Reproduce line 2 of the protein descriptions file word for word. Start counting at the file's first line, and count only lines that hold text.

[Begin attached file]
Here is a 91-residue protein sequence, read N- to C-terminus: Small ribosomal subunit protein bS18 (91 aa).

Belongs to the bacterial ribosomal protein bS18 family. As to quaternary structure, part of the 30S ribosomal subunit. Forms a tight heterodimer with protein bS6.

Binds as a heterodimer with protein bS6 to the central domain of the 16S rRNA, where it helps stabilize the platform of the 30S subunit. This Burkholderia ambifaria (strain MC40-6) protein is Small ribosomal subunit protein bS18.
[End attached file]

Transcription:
Belongs to the bacterial ribosomal protein bS18 family. As to quaternary structure, part of the 30S ribosomal subunit. Forms a tight heterodimer with protein bS6.